For the majority of Western intellectual history, the universe was a single place. It had a center and a periphery, and these locations had real physical significance (notice that geocentrism and heliocentrism are not really contrary theories: the theory of geocentrism involves the whole universe, whereas heliocentrism, at least as we understand it, is a theory about a vanishingly small part of the universe.) The physical events at the center were under the control of the events at the periphery, and this order of causality arose from a real division in the order of being, since the causes at the periphery were immutable and changeless whereas the events at the center were corruptible. This difference in being required a real difference in the physical structure of the things in different places, and the places themselves had a natural order among themselves. Notice the picture: the universe is a single unified place, where all the parts have degrees of being and orders of causality, and all that we can go out at night and look out and up at is an organism whose action we can trace back to a single action with a single time.
But all that’s false. So now what?
The unity in the universe is no longer a causal unity of all the parts working in concert. There might be a gravitational pull of everything on everything, but it doesn’t give rise to a gravitational system, that is, to a hierarchy of gravitational masses. The gravitational center of the universe is not the sort of center that gives rise to a hierarchy – it appears to be an accidental result of the mere sum of gravitational attractions – and similar considerations apply to all the forces of nature. Whereas Aristotle could assign a meaningful physical position and causal power to any celestial body, we are unable to see any compelling reason why any one of them should be there as opposed to in any other random place. It doesn’t even make sense for us to assign a position to the stars, as though the place we see them at is a part of any order to the whole.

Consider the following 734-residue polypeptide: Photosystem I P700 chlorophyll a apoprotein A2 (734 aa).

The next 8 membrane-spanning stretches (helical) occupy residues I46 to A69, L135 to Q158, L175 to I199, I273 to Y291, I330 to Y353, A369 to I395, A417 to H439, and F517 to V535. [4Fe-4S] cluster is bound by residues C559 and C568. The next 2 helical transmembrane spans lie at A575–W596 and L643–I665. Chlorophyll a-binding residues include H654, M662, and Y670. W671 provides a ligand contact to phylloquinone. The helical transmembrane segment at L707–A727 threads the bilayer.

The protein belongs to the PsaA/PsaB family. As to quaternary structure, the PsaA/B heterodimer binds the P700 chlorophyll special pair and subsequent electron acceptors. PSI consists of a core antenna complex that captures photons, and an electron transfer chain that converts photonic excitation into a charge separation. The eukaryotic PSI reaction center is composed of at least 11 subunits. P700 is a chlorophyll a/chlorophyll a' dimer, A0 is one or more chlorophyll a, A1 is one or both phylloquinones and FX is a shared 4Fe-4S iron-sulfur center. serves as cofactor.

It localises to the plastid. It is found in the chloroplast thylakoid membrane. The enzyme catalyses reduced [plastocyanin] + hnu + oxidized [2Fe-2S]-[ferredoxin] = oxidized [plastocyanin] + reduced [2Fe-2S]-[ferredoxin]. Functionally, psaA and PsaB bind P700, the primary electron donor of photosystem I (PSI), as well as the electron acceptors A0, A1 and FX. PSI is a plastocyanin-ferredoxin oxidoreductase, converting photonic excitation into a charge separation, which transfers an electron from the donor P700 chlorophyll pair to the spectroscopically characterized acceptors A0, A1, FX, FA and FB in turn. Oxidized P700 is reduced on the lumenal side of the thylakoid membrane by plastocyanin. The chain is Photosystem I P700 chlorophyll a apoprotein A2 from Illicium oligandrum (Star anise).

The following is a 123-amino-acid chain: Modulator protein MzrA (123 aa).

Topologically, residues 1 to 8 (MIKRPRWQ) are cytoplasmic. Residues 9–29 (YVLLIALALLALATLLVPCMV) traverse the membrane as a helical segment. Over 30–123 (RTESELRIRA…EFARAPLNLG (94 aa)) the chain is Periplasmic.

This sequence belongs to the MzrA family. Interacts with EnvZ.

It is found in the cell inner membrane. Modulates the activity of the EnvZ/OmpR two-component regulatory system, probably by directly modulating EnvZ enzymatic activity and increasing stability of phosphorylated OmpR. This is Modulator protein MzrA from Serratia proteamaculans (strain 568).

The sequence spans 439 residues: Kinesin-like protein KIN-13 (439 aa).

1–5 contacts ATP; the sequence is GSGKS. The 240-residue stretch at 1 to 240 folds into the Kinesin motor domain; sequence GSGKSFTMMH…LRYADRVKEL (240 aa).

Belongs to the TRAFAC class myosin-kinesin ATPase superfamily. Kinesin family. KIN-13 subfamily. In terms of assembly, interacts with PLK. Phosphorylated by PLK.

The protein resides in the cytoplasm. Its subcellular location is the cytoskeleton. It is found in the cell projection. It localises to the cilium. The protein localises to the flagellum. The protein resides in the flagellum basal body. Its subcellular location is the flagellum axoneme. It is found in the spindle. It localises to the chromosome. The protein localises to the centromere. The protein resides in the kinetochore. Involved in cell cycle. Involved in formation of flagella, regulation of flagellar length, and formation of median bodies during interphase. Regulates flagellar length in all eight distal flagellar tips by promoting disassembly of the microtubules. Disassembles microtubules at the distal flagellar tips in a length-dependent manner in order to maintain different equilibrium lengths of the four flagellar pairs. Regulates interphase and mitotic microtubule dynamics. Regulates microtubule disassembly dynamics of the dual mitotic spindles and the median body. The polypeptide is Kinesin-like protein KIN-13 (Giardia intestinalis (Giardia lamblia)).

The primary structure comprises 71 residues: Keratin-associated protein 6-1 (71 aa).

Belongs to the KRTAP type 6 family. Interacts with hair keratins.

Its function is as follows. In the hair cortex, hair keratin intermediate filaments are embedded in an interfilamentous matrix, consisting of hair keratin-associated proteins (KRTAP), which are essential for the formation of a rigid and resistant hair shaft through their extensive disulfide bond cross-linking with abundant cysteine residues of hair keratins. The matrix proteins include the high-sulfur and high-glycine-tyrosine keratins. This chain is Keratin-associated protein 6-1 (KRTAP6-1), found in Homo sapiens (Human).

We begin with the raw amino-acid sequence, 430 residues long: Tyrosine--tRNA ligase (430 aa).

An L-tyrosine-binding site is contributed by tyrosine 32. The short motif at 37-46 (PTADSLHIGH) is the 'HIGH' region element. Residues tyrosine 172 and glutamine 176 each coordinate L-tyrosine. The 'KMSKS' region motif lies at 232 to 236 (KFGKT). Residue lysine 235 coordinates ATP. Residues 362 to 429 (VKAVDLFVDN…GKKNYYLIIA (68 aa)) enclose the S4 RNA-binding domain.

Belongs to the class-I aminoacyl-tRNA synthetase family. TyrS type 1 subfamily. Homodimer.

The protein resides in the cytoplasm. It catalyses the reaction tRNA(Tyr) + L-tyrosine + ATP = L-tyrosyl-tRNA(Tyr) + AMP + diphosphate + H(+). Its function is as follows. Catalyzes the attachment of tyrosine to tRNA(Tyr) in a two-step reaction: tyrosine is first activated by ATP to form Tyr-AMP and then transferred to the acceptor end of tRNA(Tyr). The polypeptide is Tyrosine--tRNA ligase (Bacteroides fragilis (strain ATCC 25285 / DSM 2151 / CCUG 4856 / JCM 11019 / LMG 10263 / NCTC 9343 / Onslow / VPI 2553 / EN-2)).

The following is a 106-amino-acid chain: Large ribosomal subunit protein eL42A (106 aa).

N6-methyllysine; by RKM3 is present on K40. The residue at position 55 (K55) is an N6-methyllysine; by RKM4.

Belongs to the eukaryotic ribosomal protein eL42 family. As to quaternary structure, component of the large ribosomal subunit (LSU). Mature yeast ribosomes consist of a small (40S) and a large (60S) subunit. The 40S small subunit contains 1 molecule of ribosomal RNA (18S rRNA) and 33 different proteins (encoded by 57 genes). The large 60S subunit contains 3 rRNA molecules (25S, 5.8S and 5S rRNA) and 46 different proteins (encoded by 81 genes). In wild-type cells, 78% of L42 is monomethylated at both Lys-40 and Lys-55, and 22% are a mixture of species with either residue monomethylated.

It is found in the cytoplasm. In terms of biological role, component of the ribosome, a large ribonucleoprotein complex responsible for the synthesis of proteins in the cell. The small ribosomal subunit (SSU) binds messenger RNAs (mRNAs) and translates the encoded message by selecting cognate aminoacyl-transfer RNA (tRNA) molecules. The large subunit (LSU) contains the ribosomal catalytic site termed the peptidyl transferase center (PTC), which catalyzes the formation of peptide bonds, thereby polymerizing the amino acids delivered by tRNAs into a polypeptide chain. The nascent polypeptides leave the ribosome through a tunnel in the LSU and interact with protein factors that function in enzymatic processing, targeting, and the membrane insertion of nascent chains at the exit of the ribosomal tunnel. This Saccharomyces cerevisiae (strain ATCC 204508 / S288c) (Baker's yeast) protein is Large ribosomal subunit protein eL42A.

The upshot of all this is that we are able to raise the question of whether all this stuff is a universe at all. If by “the universe” you mean “all the physical stuff there is” then there is certainly a universe, but it doesn’t appear to be anything beyond an entity we make by fiat. One could just as well assign a name to “all the cultures there are”, but to name such a thing doesn’t make for a single natural entity, even if we can find some common features among all of them or give some narrative of how one came from another in an historical progression. From where we stand now, it appears that “all physical stuff” is like “all governments”: neither forms a concrete unity outside of thought, even though we can find some common features among all of them (that all physical stuff arose from one big bang does not make it one single organism). Aristotle’s idea that the unity of the pure act is reflected in the universe by making the universe a single unified act is, for the moment, a failed hypothesis. The truer hypothesis appears to be the Parmenidean and Platonic idea that the universe is a more homogeneous and undifferentiated stream of becoming which we understand only according to its phenomenal character and not according to universal relation of in the things themselves. There is still involve some real relation of the universe to the unchangeable, but it is the unchangeability of thought as such, whether the thought of a human mind, or of that which transcends the whole of this order of becoming. As a consequence, metaphysics or wisdom becomes more sharply cut off from science, as everyone appears to believe it must be.